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How Egypt’s Activists Became ‘Generation Jail’

Sisi’s crackdown on the opposition far exceeds the darkest period of repression during the Mubarak era. Human rights groups claim that as many as 60,000 political prisoners now languish in Egypt’s jails. (At the end of Mubarak’s rule, the figure was between 5,000 and 10,000.) Egypt’s prisons are filled to triple their capacity, and the regime has built 16 more prisons to handle the overflow. Once described by Amnesty International as “Generation Protest,” the youths who took to the streets in Egypt to bring down a dictator in 2011 have acquired a grim new nickname: “Generation Jail.”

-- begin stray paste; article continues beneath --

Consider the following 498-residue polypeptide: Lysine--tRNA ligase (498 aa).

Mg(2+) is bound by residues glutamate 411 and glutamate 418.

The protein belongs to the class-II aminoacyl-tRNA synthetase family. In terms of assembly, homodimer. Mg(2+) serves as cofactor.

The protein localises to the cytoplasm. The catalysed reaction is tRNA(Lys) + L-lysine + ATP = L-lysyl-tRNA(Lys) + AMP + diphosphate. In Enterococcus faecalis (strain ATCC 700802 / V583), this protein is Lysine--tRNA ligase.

This is only an excerpt. You can read the full article on New York Times

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